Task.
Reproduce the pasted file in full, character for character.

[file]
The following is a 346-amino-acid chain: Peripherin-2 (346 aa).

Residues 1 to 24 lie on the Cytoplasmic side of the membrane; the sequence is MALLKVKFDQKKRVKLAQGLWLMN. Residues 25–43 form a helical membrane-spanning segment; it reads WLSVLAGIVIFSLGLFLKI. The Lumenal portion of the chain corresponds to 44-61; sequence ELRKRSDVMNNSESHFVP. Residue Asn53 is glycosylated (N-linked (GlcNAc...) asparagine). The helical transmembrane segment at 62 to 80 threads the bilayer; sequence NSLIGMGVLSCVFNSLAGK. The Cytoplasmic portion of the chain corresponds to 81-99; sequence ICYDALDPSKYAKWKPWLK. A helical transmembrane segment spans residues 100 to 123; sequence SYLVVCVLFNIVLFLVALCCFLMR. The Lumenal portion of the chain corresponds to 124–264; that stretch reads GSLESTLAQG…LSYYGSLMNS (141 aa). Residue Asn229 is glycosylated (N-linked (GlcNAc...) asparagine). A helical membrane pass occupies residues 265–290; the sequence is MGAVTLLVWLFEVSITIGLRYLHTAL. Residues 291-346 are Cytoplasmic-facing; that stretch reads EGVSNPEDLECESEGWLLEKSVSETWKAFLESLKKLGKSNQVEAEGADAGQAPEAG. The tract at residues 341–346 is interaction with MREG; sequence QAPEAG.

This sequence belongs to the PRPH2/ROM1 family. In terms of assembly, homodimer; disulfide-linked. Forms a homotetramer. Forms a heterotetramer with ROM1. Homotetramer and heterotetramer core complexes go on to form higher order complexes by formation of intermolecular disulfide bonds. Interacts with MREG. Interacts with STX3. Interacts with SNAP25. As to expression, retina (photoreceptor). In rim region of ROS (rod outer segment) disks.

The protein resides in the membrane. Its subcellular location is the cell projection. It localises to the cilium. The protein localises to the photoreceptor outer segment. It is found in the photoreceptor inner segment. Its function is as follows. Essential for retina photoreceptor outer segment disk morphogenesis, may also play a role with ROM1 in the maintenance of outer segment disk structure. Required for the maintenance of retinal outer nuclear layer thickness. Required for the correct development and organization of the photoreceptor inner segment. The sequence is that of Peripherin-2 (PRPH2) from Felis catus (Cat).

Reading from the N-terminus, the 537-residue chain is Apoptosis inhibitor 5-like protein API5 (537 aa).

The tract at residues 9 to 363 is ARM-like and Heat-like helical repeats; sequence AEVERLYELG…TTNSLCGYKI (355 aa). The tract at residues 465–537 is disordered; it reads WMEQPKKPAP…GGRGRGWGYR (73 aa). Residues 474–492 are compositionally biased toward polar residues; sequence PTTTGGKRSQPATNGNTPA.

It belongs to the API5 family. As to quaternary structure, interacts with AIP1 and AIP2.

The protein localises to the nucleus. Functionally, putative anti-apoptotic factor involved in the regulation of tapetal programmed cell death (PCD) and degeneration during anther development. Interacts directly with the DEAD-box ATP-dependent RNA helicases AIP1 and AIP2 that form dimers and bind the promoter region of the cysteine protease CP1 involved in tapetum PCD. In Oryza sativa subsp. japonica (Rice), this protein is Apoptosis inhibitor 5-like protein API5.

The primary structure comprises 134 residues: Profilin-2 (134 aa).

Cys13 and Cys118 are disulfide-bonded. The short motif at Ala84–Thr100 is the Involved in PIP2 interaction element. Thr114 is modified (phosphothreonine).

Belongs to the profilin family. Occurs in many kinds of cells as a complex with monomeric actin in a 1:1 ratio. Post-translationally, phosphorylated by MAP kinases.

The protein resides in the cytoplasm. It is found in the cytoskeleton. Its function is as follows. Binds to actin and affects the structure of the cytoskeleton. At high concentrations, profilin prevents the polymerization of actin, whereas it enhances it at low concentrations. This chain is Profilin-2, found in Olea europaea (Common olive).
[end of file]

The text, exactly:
The following is a 346-amino-acid chain: Peripherin-2 (346 aa).

Residues 1 to 24 lie on the Cytoplasmic side of the membrane; the sequence is MALLKVKFDQKKRVKLAQGLWLMN. Residues 25–43 form a helical membrane-spanning segment; it reads WLSVLAGIVIFSLGLFLKI. The Lumenal portion of the chain corresponds to 44-61; sequence ELRKRSDVMNNSESHFVP. Residue Asn53 is glycosylated (N-linked (GlcNAc...) asparagine). The helical transmembrane segment at 62 to 80 threads the bilayer; sequence NSLIGMGVLSCVFNSLAGK. The Cytoplasmic portion of the chain corresponds to 81-99; sequence ICYDALDPSKYAKWKPWLK. A helical transmembrane segment spans residues 100 to 123; sequence SYLVVCVLFNIVLFLVALCCFLMR. The Lumenal portion of the chain corresponds to 124–264; that stretch reads GSLESTLAQG…LSYYGSLMNS (141 aa). Residue Asn229 is glycosylated (N-linked (GlcNAc...) asparagine). A helical membrane pass occupies residues 265–290; the sequence is MGAVTLLVWLFEVSITIGLRYLHTAL. Residues 291-346 are Cytoplasmic-facing; that stretch reads EGVSNPEDLECESEGWLLEKSVSETWKAFLESLKKLGKSNQVEAEGADAGQAPEAG. The tract at residues 341–346 is interaction with MREG; sequence QAPEAG.

This sequence belongs to the PRPH2/ROM1 family. In terms of assembly, homodimer; disulfide-linked. Forms a homotetramer. Forms a heterotetramer with ROM1. Homotetramer and heterotetramer core complexes go on to form higher order complexes by formation of intermolecular disulfide bonds. Interacts with MREG. Interacts with STX3. Interacts with SNAP25. As to expression, retina (photoreceptor). In rim region of ROS (rod outer segment) disks.

The protein resides in the membrane. Its subcellular location is the cell projection. It localises to the cilium. The protein localises to the photoreceptor outer segment. It is found in the photoreceptor inner segment. Its function is as follows. Essential for retina photoreceptor outer segment disk morphogenesis, may also play a role with ROM1 in the maintenance of outer segment disk structure. Required for the maintenance of retinal outer nuclear layer thickness. Required for the correct development and organization of the photoreceptor inner segment. The sequence is that of Peripherin-2 (PRPH2) from Felis catus (Cat).

Reading from the N-terminus, the 537-residue chain is Apoptosis inhibitor 5-like protein API5 (537 aa).

The tract at residues 9 to 363 is ARM-like and Heat-like helical repeats; sequence AEVERLYELG…TTNSLCGYKI (355 aa). The tract at residues 465–537 is disordered; it reads WMEQPKKPAP…GGRGRGWGYR (73 aa). Residues 474–492 are compositionally biased toward polar residues; sequence PTTTGGKRSQPATNGNTPA.

It belongs to the API5 family. As to quaternary structure, interacts with AIP1 and AIP2.

The protein localises to the nucleus. Functionally, putative anti-apoptotic factor involved in the regulation of tapetal programmed cell death (PCD) and degeneration during anther development. Interacts directly with the DEAD-box ATP-dependent RNA helicases AIP1 and AIP2 that form dimers and bind the promoter region of the cysteine protease CP1 involved in tapetum PCD. In Oryza sativa subsp. japonica (Rice), this protein is Apoptosis inhibitor 5-like protein API5.

The primary structure comprises 134 residues: Profilin-2 (134 aa).

Cys13 and Cys118 are disulfide-bonded. The short motif at Ala84–Thr100 is the Involved in PIP2 interaction element. Thr114 is modified (phosphothreonine).

Belongs to the profilin family. Occurs in many kinds of cells as a complex with monomeric actin in a 1:1 ratio. Post-translationally, phosphorylated by MAP kinases.

The protein resides in the cytoplasm. It is found in the cytoskeleton. Its function is as follows. Binds to actin and affects the structure of the cytoskeleton. At high concentrations, profilin prevents the polymerization of actin, whereas it enhances it at low concentrations. This chain is Profilin-2, found in Olea europaea (Common olive).